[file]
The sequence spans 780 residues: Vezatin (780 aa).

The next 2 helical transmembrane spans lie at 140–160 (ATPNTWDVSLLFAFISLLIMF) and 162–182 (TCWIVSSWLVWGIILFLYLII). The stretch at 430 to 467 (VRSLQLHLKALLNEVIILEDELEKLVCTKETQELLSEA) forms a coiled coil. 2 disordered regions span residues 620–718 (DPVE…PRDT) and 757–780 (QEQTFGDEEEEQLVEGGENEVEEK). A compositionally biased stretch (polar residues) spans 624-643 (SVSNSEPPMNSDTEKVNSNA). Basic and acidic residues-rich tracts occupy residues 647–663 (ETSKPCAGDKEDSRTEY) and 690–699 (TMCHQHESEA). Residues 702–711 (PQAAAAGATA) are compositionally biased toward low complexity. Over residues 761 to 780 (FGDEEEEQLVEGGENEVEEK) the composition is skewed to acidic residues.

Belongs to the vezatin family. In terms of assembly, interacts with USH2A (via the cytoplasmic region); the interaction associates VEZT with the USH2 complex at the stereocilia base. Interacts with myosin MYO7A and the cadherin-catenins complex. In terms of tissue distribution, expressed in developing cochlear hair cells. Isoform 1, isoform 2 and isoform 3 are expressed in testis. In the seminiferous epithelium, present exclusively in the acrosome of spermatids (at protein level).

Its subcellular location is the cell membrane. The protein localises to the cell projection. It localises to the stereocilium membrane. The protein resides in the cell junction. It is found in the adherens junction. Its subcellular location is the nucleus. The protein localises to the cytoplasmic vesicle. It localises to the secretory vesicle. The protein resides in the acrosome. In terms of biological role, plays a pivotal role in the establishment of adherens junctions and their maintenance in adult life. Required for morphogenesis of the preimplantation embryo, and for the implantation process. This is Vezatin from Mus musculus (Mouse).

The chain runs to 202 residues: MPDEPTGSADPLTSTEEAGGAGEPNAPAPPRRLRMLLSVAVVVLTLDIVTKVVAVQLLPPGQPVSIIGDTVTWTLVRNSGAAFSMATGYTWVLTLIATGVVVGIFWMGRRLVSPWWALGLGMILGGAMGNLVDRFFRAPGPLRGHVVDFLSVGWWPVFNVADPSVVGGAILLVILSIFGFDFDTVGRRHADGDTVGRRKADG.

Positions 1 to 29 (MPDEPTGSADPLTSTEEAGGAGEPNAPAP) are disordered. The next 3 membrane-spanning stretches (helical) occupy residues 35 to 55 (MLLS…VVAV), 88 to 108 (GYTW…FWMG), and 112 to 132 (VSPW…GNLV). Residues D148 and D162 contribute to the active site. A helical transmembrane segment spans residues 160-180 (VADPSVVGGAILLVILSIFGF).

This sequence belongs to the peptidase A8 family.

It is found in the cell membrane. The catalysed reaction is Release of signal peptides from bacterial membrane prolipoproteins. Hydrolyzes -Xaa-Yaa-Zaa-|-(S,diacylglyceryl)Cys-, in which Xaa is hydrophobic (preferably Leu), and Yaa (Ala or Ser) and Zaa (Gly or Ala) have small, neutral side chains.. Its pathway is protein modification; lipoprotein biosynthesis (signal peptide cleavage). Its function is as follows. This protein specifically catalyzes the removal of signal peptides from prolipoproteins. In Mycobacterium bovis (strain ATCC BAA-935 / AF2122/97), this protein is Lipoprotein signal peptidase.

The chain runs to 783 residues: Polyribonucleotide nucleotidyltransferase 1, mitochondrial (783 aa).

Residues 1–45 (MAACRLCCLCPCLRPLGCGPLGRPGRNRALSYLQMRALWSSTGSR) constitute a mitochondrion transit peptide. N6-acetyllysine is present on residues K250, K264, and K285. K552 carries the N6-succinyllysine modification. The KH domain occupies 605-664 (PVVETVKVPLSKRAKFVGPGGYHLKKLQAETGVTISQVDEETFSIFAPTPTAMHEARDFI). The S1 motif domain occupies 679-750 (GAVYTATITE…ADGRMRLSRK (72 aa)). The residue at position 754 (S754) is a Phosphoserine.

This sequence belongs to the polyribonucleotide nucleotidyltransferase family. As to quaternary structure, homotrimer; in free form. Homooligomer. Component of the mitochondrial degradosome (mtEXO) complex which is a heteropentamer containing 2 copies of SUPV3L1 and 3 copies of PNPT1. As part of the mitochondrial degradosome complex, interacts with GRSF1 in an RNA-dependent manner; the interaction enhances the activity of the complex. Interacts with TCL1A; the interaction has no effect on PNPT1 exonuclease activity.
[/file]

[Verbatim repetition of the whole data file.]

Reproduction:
The sequence spans 780 residues: Vezatin (780 aa).

The next 2 helical transmembrane spans lie at 140–160 (ATPNTWDVSLLFAFISLLIMF) and 162–182 (TCWIVSSWLVWGIILFLYLII). The stretch at 430 to 467 (VRSLQLHLKALLNEVIILEDELEKLVCTKETQELLSEA) forms a coiled coil. 2 disordered regions span residues 620–718 (DPVE…PRDT) and 757–780 (QEQTFGDEEEEQLVEGGENEVEEK). A compositionally biased stretch (polar residues) spans 624-643 (SVSNSEPPMNSDTEKVNSNA). Basic and acidic residues-rich tracts occupy residues 647–663 (ETSKPCAGDKEDSRTEY) and 690–699 (TMCHQHESEA). Residues 702–711 (PQAAAAGATA) are compositionally biased toward low complexity. Over residues 761 to 780 (FGDEEEEQLVEGGENEVEEK) the composition is skewed to acidic residues.

Belongs to the vezatin family. In terms of assembly, interacts with USH2A (via the cytoplasmic region); the interaction associates VEZT with the USH2 complex at the stereocilia base. Interacts with myosin MYO7A and the cadherin-catenins complex. In terms of tissue distribution, expressed in developing cochlear hair cells. Isoform 1, isoform 2 and isoform 3 are expressed in testis. In the seminiferous epithelium, present exclusively in the acrosome of spermatids (at protein level).

Its subcellular location is the cell membrane. The protein localises to the cell projection. It localises to the stereocilium membrane. The protein resides in the cell junction. It is found in the adherens junction. Its subcellular location is the nucleus. The protein localises to the cytoplasmic vesicle. It localises to the secretory vesicle. The protein resides in the acrosome. In terms of biological role, plays a pivotal role in the establishment of adherens junctions and their maintenance in adult life. Required for morphogenesis of the preimplantation embryo, and for the implantation process. This is Vezatin from Mus musculus (Mouse).

The chain runs to 202 residues: MPDEPTGSADPLTSTEEAGGAGEPNAPAPPRRLRMLLSVAVVVLTLDIVTKVVAVQLLPPGQPVSIIGDTVTWTLVRNSGAAFSMATGYTWVLTLIATGVVVGIFWMGRRLVSPWWALGLGMILGGAMGNLVDRFFRAPGPLRGHVVDFLSVGWWPVFNVADPSVVGGAILLVILSIFGFDFDTVGRRHADGDTVGRRKADG.

Positions 1 to 29 (MPDEPTGSADPLTSTEEAGGAGEPNAPAP) are disordered. The next 3 membrane-spanning stretches (helical) occupy residues 35 to 55 (MLLS…VVAV), 88 to 108 (GYTW…FWMG), and 112 to 132 (VSPW…GNLV). Residues D148 and D162 contribute to the active site. A helical transmembrane segment spans residues 160-180 (VADPSVVGGAILLVILSIFGF).

This sequence belongs to the peptidase A8 family.

It is found in the cell membrane. The catalysed reaction is Release of signal peptides from bacterial membrane prolipoproteins. Hydrolyzes -Xaa-Yaa-Zaa-|-(S,diacylglyceryl)Cys-, in which Xaa is hydrophobic (preferably Leu), and Yaa (Ala or Ser) and Zaa (Gly or Ala) have small, neutral side chains.. Its pathway is protein modification; lipoprotein biosynthesis (signal peptide cleavage). Its function is as follows. This protein specifically catalyzes the removal of signal peptides from prolipoproteins. In Mycobacterium bovis (strain ATCC BAA-935 / AF2122/97), this protein is Lipoprotein signal peptidase.

The chain runs to 783 residues: Polyribonucleotide nucleotidyltransferase 1, mitochondrial (783 aa).

Residues 1–45 (MAACRLCCLCPCLRPLGCGPLGRPGRNRALSYLQMRALWSSTGSR) constitute a mitochondrion transit peptide. N6-acetyllysine is present on residues K250, K264, and K285. K552 carries the N6-succinyllysine modification. The KH domain occupies 605-664 (PVVETVKVPLSKRAKFVGPGGYHLKKLQAETGVTISQVDEETFSIFAPTPTAMHEARDFI). The S1 motif domain occupies 679-750 (GAVYTATITE…ADGRMRLSRK (72 aa)). The residue at position 754 (S754) is a Phosphoserine.

This sequence belongs to the polyribonucleotide nucleotidyltransferase family. As to quaternary structure, homotrimer; in free form. Homooligomer. Component of the mitochondrial degradosome (mtEXO) complex which is a heteropentamer containing 2 copies of SUPV3L1 and 3 copies of PNPT1. As part of the mitochondrial degradosome complex, interacts with GRSF1 in an RNA-dependent manner; the interaction enhances the activity of the complex. Interacts with TCL1A; the interaction has no effect on PNPT1 exonuclease activity.